The nine biggest surprises of the 2011 golf season

Normally lists are done in tens. The 10 best golfers of all time … The 10 best shots of the year … But in golf, 10 isn't the number we surround ourselves with. It's nine. We play nine holes. We hope to end our round with a "9" in it (be it, 89, 79, 69, or even, gasp, 59), and so this year, we've decided to focus our end of year awards in nines. These are the biggest surprises of the year.

9.) Bill Haas' win of the FedEx Cup -- Sure, Haas has always been a big name in golf, but that was mostly because of Bill's dad. The FedEx Cup playoffs have allowed us the opportunity to make a regular player a star, but up until 2011, haven't do that. Not this time. With what we named the shot of the year from a lake, Haas won the $10 million bonus, made the Presidents Cup, and moved from good player to big name.

8.) The resurgence of Adam Scott and Sergio Garcia -- We group golfers together because of age, and when Scott and Garcia both started to come up, we thought of them alike. Both ruggedly handsome with an incredible ability to hit the ball and a short-stick problem, they seemed destined for greatness. Unfortunately, both flopped, but 2011 was the year they returned to greatness. Watch out for both these names in the coming year.

7.) Charl Schwartzel's run to close out the Masters -- We are used to legends doing legendary things, but when a relative no-name does it, eyebrows raise. That's why when Schwartzel closed out his Masters win with four straight birdies, becoming the only player to ever do so, we all were left with jaws on the floor.

6.) Yani Tseng going from good player to great player -- Can you believe Yani is only 22? She sure doesn't play like it. With 12 worldwide wins this year including two majors, she was the player of the year over both tours and showed us that dominance can come even when a certain Mr. Woods struggles.

5.) Darren Clarke's improbable British Open win -- Maybe my favorite major of the year was one of the least dramatic, but that didn't mean you couldn't stand up and applaude the play of Clarke. A good guy from all accounts, Clarke beat the field at Sandwich for his first (and most likely only) major win. When David Duval won the British back in 2001, he mentioned after that he really felt disappointed in a "This is it?" sort of way. I think nobody would say Clarke felt that way.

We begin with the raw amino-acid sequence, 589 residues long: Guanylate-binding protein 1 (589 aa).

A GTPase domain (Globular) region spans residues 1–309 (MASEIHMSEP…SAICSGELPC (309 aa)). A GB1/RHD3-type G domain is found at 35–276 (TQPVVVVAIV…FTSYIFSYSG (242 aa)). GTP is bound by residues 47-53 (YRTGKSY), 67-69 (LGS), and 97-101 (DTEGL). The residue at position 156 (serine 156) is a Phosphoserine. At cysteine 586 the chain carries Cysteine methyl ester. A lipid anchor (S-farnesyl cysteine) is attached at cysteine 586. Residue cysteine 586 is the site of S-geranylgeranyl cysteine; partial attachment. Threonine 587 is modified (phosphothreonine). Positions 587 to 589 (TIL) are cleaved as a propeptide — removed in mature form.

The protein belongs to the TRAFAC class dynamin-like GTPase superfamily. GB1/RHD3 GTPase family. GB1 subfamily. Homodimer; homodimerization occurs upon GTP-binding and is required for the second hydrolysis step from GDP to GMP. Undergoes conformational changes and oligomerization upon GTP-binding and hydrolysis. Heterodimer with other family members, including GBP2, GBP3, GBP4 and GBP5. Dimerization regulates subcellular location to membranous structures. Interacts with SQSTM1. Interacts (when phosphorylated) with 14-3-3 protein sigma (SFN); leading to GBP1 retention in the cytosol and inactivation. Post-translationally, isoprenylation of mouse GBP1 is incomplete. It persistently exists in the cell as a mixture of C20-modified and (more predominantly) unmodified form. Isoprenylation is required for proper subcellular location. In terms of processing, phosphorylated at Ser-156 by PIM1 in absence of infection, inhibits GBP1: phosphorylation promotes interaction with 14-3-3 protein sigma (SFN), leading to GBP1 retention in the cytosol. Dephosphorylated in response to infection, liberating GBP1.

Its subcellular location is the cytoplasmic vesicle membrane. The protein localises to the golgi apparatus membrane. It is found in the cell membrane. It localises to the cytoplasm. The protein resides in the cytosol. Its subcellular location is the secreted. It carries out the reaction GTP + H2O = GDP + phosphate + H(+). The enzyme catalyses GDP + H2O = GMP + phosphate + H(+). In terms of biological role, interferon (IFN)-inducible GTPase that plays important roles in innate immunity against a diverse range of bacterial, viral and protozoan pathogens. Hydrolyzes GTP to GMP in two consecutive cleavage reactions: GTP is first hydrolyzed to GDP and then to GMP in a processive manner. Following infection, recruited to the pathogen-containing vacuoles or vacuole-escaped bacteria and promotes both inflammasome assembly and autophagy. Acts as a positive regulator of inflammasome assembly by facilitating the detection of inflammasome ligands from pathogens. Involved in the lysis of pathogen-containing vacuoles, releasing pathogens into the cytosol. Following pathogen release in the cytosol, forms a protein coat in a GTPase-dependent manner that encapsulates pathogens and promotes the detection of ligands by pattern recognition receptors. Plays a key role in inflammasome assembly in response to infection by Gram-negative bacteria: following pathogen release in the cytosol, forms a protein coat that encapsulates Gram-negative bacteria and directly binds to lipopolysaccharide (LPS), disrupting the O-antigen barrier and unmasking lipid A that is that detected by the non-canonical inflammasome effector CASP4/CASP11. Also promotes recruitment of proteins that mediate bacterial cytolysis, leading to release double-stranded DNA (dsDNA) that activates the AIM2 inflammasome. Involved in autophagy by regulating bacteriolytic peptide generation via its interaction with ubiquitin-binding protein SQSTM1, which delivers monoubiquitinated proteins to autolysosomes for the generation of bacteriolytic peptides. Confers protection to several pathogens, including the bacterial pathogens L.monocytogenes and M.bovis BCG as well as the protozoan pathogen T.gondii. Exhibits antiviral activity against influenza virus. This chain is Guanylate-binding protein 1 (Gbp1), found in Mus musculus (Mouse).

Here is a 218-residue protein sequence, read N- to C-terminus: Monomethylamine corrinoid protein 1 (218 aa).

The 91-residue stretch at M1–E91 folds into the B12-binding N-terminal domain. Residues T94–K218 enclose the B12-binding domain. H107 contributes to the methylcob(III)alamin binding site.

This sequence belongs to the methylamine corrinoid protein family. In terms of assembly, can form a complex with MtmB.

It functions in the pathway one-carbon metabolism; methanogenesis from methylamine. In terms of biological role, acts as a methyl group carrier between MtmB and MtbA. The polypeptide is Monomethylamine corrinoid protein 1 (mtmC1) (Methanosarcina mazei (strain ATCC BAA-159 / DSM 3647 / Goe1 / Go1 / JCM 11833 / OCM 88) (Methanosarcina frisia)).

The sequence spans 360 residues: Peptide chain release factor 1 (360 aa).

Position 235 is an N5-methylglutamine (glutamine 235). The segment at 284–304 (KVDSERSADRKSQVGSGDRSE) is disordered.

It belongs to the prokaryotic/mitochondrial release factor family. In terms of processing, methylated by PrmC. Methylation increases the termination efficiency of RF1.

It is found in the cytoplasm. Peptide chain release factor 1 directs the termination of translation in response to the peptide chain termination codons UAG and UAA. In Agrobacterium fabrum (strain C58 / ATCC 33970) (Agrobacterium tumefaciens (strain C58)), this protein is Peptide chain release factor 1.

4.) Webb Simpson's breakout year -- Golf produces plenty of flashes in the pan, but it seemed every week young Simpson was in the hunt. He had two wins, three second place finishes and 12 top-10s total.  Don't expect Smiling Simpson to go anywhere.

3.) Rory McIlroy's bounce-back at Congressional after falling apart at Augusta -- Most of the time, adversity can hurt you, but for some reason, the Masters collapse by McIlroy lit a fire under him. He came to the second major of the year with a purpose, and made the tournament a relative snoozer. His win was the most impressive of the year (if not, the last 10) and showed that when his game clicks, he is truly unbeatable.

2.) The struggles of Tiger Woods and Phil Mickelson -- The two biggest names in the game (Sorry, Rory) are still supposed to produce results even as they get older, but they combined for only one PGA Tour win and really struggled for most of the season. At times they showed they still belong (Tiger at Augusta and Phil, strangely, at the British), but for the most part, it was a forgettable season for the two.

1.) Keegan Bradley's incredible rookie run -- I went to dinner during Bob Hope week with a friend, and Bradley was at the table with us, and at the time, wasn't even the second most popular professional golfer at the table, and it was just four people! He made his mark by winning the Byron Nelson, already a dream year for a rookie, but it was the PGA Championship that really made him the surprise of the year. Right when we counted Bradley out of that major, he stormed back with emphatic birdies and matched great shots in a playoff he would eventually win.

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